|English: The Marseillaise|
National anthem of France
|Also known as||Chant de Guerre pour l'Armée du Rhin (English: War song for the Army of the Rhine)|
|Lyrics||Claude Joseph Rouget de Lisle, 1792|
|Music||Claude Joseph Rouget de Lisle|
|Adopted||14 July 1795|
"La Marseillaise" (instrumental)
"La Marseillaise"[a] is the national anthem of France. The song was written in 1792 by Claude Joseph Rouget de Lisle in Strasbourg after the declaration of war by France against Austria, and was originally titled "Chant de guerre pour l'Armée du Rhin" ("War Song for the Army of the Rhine").
The French National Convention adopted it as the Republic's anthem in 1795. The song acquired its nickname after being sung in Paris by volunteers from Marseille marching to the capital. The song is the first example of the "European march" anthemic style. The anthem's evocative melody and lyrics have led to its widespread use as a song of revolution and its incorporation into many pieces of classical and popular music.
As the French Revolution continued, the monarchies of Europe became concerned that revolutionary fervor would spread to their countries. The War of the First Coalition was an effort to stop the revolution, or at least contain it to France. Initially, the French army did not distinguish itself, and Coalition armies invaded France. On 25 April 1792, Baron Philippe-Frédéric de Dietrich, the mayor of Strasbourg and worshipful master of the local masonic lodge, asked his freemason guest Rouget de Lisle to compose a song "that will rally our soldiers from all over to defend their homeland that is under threat". That evening, Rouget de Lisle wrote "Chant de guerre pour l'Armée du Rhin" (English: "War Song for the Army of the Rhine"), and dedicated the song to Marshal Nicolas Luckner, a Bavarian freemason in French service from Cham. A plaque on the building on Place Broglie where De Dietrich's house once stood commemorates the event. De Dietrich was executed the next year during the Reign of Terror.
The melody soon became the rallying call to the French Revolution and was adopted as "La Marseillaise" after the melody was first sung on the streets by volunteers (fédérés in French) from Marseille by the end of May. These fédérés were making their entrance into the city of Paris on 30 July 1792 after a young volunteer from Montpellier called François Mireur had sung it at a patriotic gathering in Marseille, and the troops adopted it as the marching song of the National Guard of Marseille. A newly graduated medical doctor, Mireur later became a general under Napoléon Bonaparte and died in Egypt at age 28.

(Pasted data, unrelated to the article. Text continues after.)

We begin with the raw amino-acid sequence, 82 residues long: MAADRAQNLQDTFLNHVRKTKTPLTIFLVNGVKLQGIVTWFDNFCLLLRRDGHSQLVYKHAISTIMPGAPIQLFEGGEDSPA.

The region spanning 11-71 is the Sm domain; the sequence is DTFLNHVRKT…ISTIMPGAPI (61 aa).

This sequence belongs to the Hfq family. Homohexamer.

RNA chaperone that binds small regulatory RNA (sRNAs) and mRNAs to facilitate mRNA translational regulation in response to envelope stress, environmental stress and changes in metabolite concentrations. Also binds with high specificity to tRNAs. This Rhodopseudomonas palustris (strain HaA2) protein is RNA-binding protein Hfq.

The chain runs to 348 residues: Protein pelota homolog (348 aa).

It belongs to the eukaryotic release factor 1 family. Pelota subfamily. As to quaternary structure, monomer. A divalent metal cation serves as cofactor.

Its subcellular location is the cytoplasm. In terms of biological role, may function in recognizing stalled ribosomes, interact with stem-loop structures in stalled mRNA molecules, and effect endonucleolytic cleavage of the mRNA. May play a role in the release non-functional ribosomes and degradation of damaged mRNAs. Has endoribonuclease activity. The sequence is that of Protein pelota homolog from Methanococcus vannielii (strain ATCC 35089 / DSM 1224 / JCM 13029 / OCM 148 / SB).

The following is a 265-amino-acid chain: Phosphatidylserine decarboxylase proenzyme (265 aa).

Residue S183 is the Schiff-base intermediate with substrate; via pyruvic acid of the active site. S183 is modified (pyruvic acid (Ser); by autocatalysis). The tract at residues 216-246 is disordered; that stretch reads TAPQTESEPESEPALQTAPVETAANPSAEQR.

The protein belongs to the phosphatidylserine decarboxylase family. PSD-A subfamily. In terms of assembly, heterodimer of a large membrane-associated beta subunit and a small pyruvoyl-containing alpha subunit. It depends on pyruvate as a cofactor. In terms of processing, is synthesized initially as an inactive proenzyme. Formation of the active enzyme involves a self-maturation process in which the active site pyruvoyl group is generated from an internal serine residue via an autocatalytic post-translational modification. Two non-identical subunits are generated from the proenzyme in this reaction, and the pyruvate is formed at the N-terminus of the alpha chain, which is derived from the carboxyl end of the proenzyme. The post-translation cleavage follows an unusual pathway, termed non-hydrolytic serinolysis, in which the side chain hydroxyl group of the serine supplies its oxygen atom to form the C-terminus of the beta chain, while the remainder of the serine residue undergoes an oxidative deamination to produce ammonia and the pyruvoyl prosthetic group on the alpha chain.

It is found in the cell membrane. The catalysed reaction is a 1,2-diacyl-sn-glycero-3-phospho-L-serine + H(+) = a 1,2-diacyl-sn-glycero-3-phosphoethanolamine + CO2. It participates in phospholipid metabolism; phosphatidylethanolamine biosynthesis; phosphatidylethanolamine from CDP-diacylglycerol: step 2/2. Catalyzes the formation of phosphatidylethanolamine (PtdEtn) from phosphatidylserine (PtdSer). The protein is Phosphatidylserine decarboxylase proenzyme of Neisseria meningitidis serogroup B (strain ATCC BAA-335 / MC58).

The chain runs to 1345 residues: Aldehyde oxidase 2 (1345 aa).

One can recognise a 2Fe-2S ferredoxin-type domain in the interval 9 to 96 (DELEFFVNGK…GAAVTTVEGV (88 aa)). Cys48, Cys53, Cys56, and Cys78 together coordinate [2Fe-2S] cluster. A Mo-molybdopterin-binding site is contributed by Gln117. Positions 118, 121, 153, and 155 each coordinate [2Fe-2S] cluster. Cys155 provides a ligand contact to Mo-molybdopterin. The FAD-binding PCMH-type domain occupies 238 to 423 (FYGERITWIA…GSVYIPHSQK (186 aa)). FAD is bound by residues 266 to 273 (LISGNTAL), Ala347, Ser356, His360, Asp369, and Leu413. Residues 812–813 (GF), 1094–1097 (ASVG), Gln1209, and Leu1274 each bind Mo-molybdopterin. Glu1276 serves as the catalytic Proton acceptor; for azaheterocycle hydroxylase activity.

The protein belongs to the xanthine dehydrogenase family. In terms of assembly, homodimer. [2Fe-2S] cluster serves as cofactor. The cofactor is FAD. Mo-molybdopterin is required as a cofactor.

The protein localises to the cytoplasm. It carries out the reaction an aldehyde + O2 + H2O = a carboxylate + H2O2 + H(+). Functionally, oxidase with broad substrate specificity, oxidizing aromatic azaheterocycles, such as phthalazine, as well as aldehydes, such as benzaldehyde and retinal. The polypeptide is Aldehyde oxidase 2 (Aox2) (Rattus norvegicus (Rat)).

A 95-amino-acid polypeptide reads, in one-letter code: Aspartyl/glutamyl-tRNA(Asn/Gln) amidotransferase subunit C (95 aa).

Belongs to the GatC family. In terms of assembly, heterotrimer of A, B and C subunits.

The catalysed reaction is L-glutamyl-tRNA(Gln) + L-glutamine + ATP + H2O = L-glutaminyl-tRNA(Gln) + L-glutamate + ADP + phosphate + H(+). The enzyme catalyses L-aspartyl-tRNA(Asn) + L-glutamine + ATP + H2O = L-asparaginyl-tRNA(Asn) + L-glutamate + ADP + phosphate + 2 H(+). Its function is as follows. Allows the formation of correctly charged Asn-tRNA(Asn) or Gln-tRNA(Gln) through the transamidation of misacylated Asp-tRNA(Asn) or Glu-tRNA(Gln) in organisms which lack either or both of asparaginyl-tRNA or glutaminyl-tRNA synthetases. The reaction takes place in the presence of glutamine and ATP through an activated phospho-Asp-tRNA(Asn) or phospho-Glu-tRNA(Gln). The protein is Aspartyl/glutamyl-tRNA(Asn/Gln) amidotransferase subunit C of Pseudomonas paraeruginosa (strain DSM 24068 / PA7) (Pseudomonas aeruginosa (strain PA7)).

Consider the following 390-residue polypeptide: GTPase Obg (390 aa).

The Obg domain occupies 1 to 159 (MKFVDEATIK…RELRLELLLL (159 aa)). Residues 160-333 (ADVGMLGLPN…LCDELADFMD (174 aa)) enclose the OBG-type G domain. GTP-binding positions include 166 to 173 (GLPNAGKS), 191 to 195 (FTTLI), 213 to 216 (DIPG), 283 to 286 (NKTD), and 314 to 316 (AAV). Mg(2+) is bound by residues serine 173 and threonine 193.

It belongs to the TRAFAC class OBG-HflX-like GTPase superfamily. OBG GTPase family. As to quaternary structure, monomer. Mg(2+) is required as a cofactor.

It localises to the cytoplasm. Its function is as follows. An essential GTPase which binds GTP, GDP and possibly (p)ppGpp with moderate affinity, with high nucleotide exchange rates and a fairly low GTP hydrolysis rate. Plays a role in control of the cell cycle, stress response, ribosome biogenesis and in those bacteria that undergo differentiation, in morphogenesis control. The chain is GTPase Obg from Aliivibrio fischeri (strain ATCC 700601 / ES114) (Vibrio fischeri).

The song's lyrics reflect the invasion of France by foreign armies (from Prussia and Austria) that was under way when it was written. Strasbourg itself was attacked just a few days later. The invading forces were repulsed from France following their defeat in the Battle of Valmy. As the vast majority of Alsatians did not speak French, a German version ("Auf, Brüder, auf dem Tag entgegen") was published in October 1792 in Colmar.
The Convention accepted it as the French national anthem in a decree passed on 14 July 1795, making it France's first anthem. It later lost this status under Napoleon I, and the song was banned outright by Louis XVIII and Charles X, being re-instated only briefly after the July Revolution of 1830. During Napoleon I's reign, "Veillons au salut de l'Empire" was the unofficial anthem of the regime, and in Napoleon III's reign, it was "Partant pour la Syrie", but the Government brought back the iconic anthem in an attempt to motivate the French people during the Franco-Prussian War. During the nineteenth and early twentieth centuries, "La Marseillaise" was recognised as the anthem of the international revolutionary movement; as such, it was adopted by the Paris Commune in 1871, albeit with new lyrics under the title "La marseillaise de la Commune". Eight years later, in 1879, it was restored as France's national anthem, and has remained so ever since.
Several musical antecedents have been cited for the melody:
Other attributions (the credo of the fourth mass of Holtzmann of Mursberg) have been refuted.
Rouget de Lisle himself never signed the score of "La Marseillaise".
Generally only the first verse is sung.
|Original text||IPA transcription[b]||English translation|
Allons enfants de la Patrie,
[a.lɔ̃z‿ɑ̃.fɑ̃ dø la pa.tʁi.ø]
Arise, children of the Fatherland,
"La Marseillaise" was arranged for soprano, chorus and orchestra by Hector Berlioz in about 1830.
Franz Liszt wrote a piano transcription of the anthem.
During World War I, bandleader James Reese Europe played a jazz version of "La Marseillaise".
The movie Casablanca (1942) features a scene where the German, Major Strasser, leads a group of officers in singing "Die Wacht am Rhein" ("The Watch on the Rhine"). The Resistance leader, Victor Laszlo, orders the house band to play "La Marseillaise". When the band looks to the owner Rick, he nods his head. Laszlo starts singing, alone at first, then patriotic fervor grips the crowd and everyone joins in, drowning out the Germans as the entire tavern sings "La Marseillaise". A similar scene had been featured in Jean Renoir's La Grande Illusion (1937).